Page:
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Celebrating a Vision: Queen Mary School of International Arbitration Turns 30 and Looks Ahead to the Next 30 Years

As a fitting tribute to the vision of the first dedicated arbitration education institution, the School of International Arbitration (SIA) marked its 30th anniversary with a two day conference looking back and looking forwards. Entitled “The Evolution and Future of International Arbitration: The Next 30 years”, it brought together over 200 graduates, academics and practitioners to reflect on the achievements in the field and the challenges ahead. Highlights included some blue-sky thinking as to the dramatic impact technology will have on the landscape of arbitration and some critical introspection as to the ongoing relevance of many of the key practices that the arbitral community holds [...]

The Hidden Amiable Compositeur

by Anya George, Schellenberg Wittmer Ltd

for YSIAC

 

An arbitrator who decides a case by reference to general notions of fairness and equity, rather than in accordance with a strict application of legal rules, is generally referred to as an amiable compositeur or as deciding ex aequo et bono (even though these notions are not completely synonymous, the terms will be used interchangeably here). In such cases, the arbitrator will, as a rule, be acting with the express authorisation of the parties.

 

However, there may be situations in which arbitrators, without being so empowered, take it upon themselves to depart from the terms of the contract or a rigorous application of the law and, in ef [...]

Are All Institutional Rules Now Basically The Same?

Most institutional rules share a common procedural framework for arbitral proceedings—the origins of which are traceable to the first set of ICC Rules in 1922. This skeletal framework broadly describes the lifecycle of the arbitration, and provides for the order of pleadings, constitution of a tribunal, conduct of proceedings, and making of the award, in a manner that accords parties and arbitrators substantial leeway to tailor the process to their needs.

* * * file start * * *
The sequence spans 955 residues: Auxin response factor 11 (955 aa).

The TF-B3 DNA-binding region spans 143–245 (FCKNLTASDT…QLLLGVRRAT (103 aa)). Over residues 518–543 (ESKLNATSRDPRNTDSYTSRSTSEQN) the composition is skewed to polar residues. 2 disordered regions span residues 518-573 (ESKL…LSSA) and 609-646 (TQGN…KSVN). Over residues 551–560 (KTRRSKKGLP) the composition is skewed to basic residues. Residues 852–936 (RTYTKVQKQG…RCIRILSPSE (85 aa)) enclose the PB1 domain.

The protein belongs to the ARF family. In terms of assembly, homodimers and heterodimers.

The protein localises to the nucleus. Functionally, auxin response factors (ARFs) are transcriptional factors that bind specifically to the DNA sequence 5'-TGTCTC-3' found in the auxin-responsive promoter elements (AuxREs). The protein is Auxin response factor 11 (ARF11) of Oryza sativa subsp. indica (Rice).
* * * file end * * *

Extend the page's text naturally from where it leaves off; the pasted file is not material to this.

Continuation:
Certain other features are by now common to virtually all modern institutional rules, whether they are promulgated in Cairo, Vienna or Singapore. Convergence here, as in the field of international arbitration more generally, has seemed in [...]

Indian Courts’ First Brush with Investment Treaty Arbitration: Taking Some Lessons from the Calcutta High Court

On 29 September 2014, the Calcutta High Court in Board of Trustees of the Port of Kolkata v. Louis Dreyfus Armaturs SAS & Ors delivered the first decision by an Indian Court on a case directly arising from an investment treaty arbitration. The case concerns an anti-arbitration injunction sought against Louis Dreyfus Armateurs SAS (“LDA”), prohibiting it from proceeding with an investment treaty claim under the 1997 India-France BIT. The Court allowed the application and ordered that LDA restrain from continuing proceedings against Kolkata Port Trust, which was wrongly identified as a Party to the investment arbitration.

This decision is significant for two main reasons. First, it gives v [...]

SIAC Announces a New President and Releases its 2014 Results

SIAC ended speculation as to who would succeed Dr Michael Pryles as the next President of the SIAC Court of Arbitration by announcing, at the SIAC Annual Appreciation Event on Monday 2 March 2015, the appointment of Mr Gary Born of Wilmer Cutler Pickering Hale and Dorr LLP, with effect from 1 April 2015. At the event, SIAC also released its 2014 case statistics, which showed that over the last 10 years, new case filings at SIAC have grown by almost 200%, reinforcing its position as one of the fastest growing arbitral institutions in the world.

In 2014, SIAC received 222 new cases from parties from 58 jurisdictions. This was a 14% dip compared with 2013, but was nevertheless still a strong pe [...]

Domestic Public Law: a Useful Critique for Understanding and Developing Investment Treaty Arbitration?

A recent seminar delivered under the Chatham House Rule considered the usefulness of an analogy between Investment Treaty Arbitration (ITA) and domestic public law, with a view to critiquing perceived imbalances in the former. The content of the seminar was grounded in the speaker’s background in ITA and public law litigation including domestic judicial review (JR) and European human rights law.  This post summarises the speaker’s comments.

The speaker’s main comments may be summarised as follows: ITA, whilst not simply another species of public law, does, like domestic JR, allow individuals to directly challenge governments and receive a remedy. Although it is not directly comparable [...]

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